Fw: Cyber Spies

From: Cecelia
Sent on: Saturday, April 13, 2013 6:13 PM

----- Forwarded Message -----
From: John Tate <[address removed]>
To: Cecelia Colagiovanni <[address removed]>
Sent: Saturday, April 13,[masked]:04 PM
Subject: Cyber Spies

Campaign for Liberty

Dear Cecelia,

On Wednesday, the House Intelligence Committee passed the controversial Cyber Intelligence Sharing and Protection Act (CISPA).

If you hadn't heard this news, it might be because the general public and media weren't allowed to attend the hearing - even CSPAN's cameras were ordered out of the hearing room.

This dangerous legislation is expected to hit the House floor this Thursday and could come up as soon as Wednesday, as part of the House's "cyber week."

Make no mistake, this bill poses a great threat to our online privacy.

Every privacy concern we've raised over this bill in the past was confirmed this past Wednesday, when the committee passed an amendment supposedly "addressing" them.

Of course, the amendment doesn't do anything to prevent the government from spying on you.

In fact, it clearly states the government can use your personally identifiable information they've collected if federal bureaucrats deem it's a matter of "national security."

While the government raises the specter of "cyberterrorism" from China, Russia, and non-state actors like the well-known hacker collective Anonymous, it is the American people that will be caught in the crossfire if this legislation passes.

Information such as online chats, email content, browsing history, and bank records would all be vulnerable to collection by the government's spy network.

You see, once the government gets this information from a corporation, it's handed over to the National Security Agency and other military and civilian "security" agencies.

Under CISPA, corporations handing over information for alleged "cybersecurity purposes" don't even have to make an attempt to remove personally identifiable information before sending your private info to government agents.

Even worse, CISPA lacks any meaningful "minimization procedures." In other words, the government can store that information as long as they want - and use it for whatever purposes they want.

Now, some have suggested that just adopting minimization procedures alone would assuage privacy concerns.

Not so fast . . .

During debate over renewal of the egregious FISA Amendments Act, we learned that on at least one occasion, NSA surveillance was found "unreasonable under the Fourth Amendment" for violating their minimization procedures.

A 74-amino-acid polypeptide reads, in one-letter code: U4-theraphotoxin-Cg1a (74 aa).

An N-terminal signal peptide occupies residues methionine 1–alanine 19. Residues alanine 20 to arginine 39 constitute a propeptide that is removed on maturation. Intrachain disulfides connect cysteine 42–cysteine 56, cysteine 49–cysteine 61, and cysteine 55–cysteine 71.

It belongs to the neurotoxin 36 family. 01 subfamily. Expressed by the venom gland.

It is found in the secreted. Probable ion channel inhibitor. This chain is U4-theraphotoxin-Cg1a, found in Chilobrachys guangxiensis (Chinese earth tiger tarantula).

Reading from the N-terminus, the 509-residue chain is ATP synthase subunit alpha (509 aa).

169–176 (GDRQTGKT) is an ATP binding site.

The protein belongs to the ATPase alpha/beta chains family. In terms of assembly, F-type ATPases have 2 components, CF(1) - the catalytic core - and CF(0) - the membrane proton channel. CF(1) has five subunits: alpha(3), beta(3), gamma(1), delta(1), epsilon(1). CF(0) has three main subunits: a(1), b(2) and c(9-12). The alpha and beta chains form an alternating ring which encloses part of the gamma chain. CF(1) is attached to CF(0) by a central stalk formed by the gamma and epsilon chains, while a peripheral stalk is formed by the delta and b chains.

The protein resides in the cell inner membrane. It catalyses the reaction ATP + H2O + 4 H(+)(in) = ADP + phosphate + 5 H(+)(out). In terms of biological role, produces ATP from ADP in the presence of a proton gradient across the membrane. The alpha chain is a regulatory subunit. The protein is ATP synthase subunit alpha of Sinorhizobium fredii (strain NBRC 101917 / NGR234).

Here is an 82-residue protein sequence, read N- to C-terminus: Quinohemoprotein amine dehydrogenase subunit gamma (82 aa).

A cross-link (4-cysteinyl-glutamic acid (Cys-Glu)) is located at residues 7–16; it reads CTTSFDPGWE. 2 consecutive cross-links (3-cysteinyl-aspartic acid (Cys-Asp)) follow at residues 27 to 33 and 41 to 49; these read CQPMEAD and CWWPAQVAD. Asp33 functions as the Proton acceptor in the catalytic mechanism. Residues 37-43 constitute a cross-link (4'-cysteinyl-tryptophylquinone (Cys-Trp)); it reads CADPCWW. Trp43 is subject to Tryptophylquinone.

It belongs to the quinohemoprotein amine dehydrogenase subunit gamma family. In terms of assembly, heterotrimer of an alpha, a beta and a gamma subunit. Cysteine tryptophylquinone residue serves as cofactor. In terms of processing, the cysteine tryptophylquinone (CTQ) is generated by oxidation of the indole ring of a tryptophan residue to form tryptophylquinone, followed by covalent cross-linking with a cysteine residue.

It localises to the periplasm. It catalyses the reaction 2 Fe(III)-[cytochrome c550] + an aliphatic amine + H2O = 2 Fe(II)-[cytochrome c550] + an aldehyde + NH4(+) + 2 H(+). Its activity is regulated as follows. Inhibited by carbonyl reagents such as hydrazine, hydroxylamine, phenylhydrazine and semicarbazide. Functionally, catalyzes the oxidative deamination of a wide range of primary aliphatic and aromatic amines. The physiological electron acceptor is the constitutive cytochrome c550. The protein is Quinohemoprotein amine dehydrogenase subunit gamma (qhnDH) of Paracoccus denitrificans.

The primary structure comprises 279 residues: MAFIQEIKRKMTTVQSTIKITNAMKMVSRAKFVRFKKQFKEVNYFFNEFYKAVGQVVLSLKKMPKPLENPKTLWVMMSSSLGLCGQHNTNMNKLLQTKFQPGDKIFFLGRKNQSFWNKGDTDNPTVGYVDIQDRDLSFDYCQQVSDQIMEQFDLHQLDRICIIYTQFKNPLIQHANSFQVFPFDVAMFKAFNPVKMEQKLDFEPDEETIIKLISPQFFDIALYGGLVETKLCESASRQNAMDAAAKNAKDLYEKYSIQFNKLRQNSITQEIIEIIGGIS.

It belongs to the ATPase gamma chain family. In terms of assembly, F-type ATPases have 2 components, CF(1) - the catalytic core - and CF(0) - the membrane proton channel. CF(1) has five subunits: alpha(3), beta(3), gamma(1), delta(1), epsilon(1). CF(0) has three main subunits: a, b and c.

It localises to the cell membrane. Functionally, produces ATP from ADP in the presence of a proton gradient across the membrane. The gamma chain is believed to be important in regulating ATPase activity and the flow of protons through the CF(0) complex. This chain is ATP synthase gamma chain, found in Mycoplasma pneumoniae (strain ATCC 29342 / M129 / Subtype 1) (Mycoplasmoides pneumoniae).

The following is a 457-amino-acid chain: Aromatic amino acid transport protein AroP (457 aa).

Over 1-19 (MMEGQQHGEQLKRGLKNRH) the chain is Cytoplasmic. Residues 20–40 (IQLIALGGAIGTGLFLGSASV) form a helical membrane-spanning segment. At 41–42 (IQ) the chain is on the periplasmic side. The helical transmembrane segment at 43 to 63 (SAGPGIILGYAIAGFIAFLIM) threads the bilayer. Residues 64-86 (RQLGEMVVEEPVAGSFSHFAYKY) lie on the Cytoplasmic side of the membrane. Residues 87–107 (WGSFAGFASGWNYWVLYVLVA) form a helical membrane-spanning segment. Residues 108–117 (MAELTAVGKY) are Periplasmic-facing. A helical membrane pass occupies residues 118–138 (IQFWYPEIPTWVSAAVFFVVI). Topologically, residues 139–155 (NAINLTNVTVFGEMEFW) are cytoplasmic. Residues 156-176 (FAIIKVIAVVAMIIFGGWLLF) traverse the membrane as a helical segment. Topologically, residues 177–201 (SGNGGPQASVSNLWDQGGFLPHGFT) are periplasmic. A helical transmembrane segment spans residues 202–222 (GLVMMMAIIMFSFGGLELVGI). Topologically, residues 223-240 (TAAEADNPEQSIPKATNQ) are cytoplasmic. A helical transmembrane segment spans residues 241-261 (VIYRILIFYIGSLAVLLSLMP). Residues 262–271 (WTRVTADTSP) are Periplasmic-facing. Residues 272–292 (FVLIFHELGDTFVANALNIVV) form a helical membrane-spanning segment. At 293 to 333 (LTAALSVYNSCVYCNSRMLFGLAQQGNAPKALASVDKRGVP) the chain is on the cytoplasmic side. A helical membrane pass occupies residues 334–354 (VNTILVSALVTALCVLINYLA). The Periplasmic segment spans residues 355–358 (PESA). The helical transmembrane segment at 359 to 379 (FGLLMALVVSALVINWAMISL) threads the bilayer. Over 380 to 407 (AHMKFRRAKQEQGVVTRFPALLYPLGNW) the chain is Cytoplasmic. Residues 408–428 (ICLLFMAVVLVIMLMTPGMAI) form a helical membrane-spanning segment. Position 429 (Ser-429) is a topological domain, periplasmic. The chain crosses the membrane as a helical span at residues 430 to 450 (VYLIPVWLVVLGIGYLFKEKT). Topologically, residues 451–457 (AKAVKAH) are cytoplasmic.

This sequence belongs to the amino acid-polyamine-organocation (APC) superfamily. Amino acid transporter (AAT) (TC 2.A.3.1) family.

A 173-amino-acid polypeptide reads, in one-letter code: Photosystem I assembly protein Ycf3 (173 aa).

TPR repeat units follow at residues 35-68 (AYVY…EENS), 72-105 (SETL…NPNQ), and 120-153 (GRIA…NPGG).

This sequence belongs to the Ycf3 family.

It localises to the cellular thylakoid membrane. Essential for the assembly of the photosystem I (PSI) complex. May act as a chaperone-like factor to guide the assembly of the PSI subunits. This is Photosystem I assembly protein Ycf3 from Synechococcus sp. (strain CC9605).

Why should we be so naïve as to think they wouldn't act the same under CISPA?

So it's critical the entire bill be rejected.

Cecelia, you and I know the value of an open Internet, where people are free to speak their mind.

I shudder to think what the world would be like if we were all to live in fear that our online activities could be monitored by our own government.

As a matter of fact, so much of the governments' argument for so-called "cybersecurity" legislation is based on classified briefings members of Congress receive.

Their argument seems to be: "Trust us, we need this legislation."

And, "Trust us, we won't abuse it."

This is NOT the way it's supposed to be.

The Constitution was intended to be a check on government power to protect the rights of its citizens.

When it comes to matters of "national security," however, this government makes our rights play second fiddle to their schemes.

When this is the case, Americans must DEMAND their representative show why such extraordinary power is necessary.

The burden of proof lies with government.

And "classified information" only available to select members of Congress shouldn't cut it.

I know there are a lot of battles to fight right now.

Between "gun control" schemes, National ID, the National Internet Tax Mandate, and numerous other Big Government plots, it seems Congress has seldom been this eager to steal our liberties and crush us under the heavy hand of the State.

That's why it's vital you EMAIL your representative this weekend and place a call to their office first thing Monday morning demanding total opposition to CISPA.

You can find their contact information HERE.

After you've contacted your representative, I hope you'll chip in just $10 or $20 to help Campaign for Liberty turn up the heat on Congress in defense of the Internet and our privacy.

We've fought this fight before in the last Congress; let's make sure they know we're still watching.

In Liberty,

John Tate
President

P.S. The dangerous Cyber Intelligence Sharing and Protection Act (CISPA) is expected to hit the House floor for a vote this Thursday, and it could come up as early as Wednesday.

While the government raises the specter of "cyberterrorism" from China, Russia, and non-state actors like the well-known hacker collective Anonymous, the American people would once again caught in the middle of Leviathan's spy network.

That's why it's vital you EMAIL your representative this weekend and place a call to their office first thing Monday morning demanding total opposition to CISPA.

You can find their contact information HERE.

After you've contacted your representative, I hope you'll chip in just $10 or $20 to help Campaign for Liberty turn up the heat.



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